Testing the Meka G1
Since it doesn’t feature any programmable functions, the Meka G1 doesn’t come with an installation software and it needs only to be plugged in to work. We installed it both USB and audio connections to the back of the desktop and, despite being a good idea to have a thick cable gathering the other four wires, the cable itself is not very flexible and can be a pain to route depending on the user’s setup. Next we plugged our mouse and a USB drive to the USB hub on the keyboard and got a regular headset with 3.5 mm audio connectors (our main headset is a wireless USB model). All set, duly recognized and working fine – and the access to the files on the pen drive was as fast as if it was plugged to the motherboard or another USB hub we have.
After that we changed the audio setup, plugging the wireless headset on the USB previously occupied by the USB drive. Everything went fine once more, a perfect A+ to connectivity. The inclusion of a separate cable to power the USB hub was a good decision from Thermaltake. Sometimes gaming-grade keyboards feature two USB ports but have only one cable to be connected to the desktop, which generates error messages about some devices not being able to be connected due to power consumption.
Those who think about acquiring a Meka G1 and like to customize functions should invest on a good mouse full of programmable buttons because the keyboard, as we said, doesn’t do that. Its strong point is sturdiness: you need to apply some pressure to hit the keys. It may seem like tiring but it’s not and besides it gives the feeling the keyboard will hold on and no key will be hit by accident. In more than two weeks of usage while we tested other peripherals, not in a single moment we hit a wrong key with the Meka G1. Furthermore, the sturdiness helps to preserve certain keys like ‘W’ which is kept pressed on through endless hours to move the hero character in games like Call of Duty or World of Warcraft.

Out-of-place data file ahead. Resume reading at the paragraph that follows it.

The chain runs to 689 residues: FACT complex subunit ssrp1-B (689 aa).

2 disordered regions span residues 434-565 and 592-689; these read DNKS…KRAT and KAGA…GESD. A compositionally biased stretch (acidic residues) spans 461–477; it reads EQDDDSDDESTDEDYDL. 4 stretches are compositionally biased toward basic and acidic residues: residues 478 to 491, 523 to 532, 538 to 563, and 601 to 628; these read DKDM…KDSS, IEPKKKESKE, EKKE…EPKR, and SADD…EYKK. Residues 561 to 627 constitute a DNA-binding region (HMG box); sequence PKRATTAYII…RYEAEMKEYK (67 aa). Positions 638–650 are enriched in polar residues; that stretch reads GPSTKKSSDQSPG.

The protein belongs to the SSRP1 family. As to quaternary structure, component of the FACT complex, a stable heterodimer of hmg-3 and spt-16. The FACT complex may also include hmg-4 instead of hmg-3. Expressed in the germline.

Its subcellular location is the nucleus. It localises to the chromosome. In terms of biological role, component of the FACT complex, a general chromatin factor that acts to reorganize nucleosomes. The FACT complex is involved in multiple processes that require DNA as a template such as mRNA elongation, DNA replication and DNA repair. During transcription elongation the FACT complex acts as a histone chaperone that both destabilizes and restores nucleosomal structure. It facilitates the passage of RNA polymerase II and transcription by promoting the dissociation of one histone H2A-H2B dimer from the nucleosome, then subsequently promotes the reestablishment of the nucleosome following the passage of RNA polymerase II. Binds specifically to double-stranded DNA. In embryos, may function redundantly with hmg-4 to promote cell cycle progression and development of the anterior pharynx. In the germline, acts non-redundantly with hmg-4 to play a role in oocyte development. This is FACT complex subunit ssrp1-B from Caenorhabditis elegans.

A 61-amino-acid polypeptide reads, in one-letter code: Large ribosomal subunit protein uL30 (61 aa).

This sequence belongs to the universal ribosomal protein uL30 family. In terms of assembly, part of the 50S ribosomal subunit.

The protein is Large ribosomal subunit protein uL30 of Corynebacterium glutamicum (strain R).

More than the lack of customization, which is always useful, what bothered us the most was the lack of backlighting, which is essential to those who play in a dim room or have the intention of bringing the keyboard do a competition usually held in darkened spaces. It is, as ever, a matter of subjective taste, but for us it’s a serious problem.
And what about the boring part, we mean, work? Well, the Meka G1 resembles those old typewriters from our folks and grandfolks because it’s a mechanical keyboard. In some online matches, our friends made some remarks about the loudness of our typing being captured by the microphone during our chat. With the resistance offered by the keys, after some hours of intense typing of big texts the work became more tiring – something that shouldn’t worry those who will use the Meka G1 primarily for gaming and casual light typing.
In final consideration, the Meka G1 is indicated for players who prefer to leave their customization to fancy gaming-grade mice or doesn’t care much about to begin with. The compact size is good for thight spaces and the USB/audio hub comes in handy, despite creating a crowd of wiring to the right that may compromise the mouse movements. The sturdiness is a high mark, but may tire the user that does lenghy typing outsite gaming time.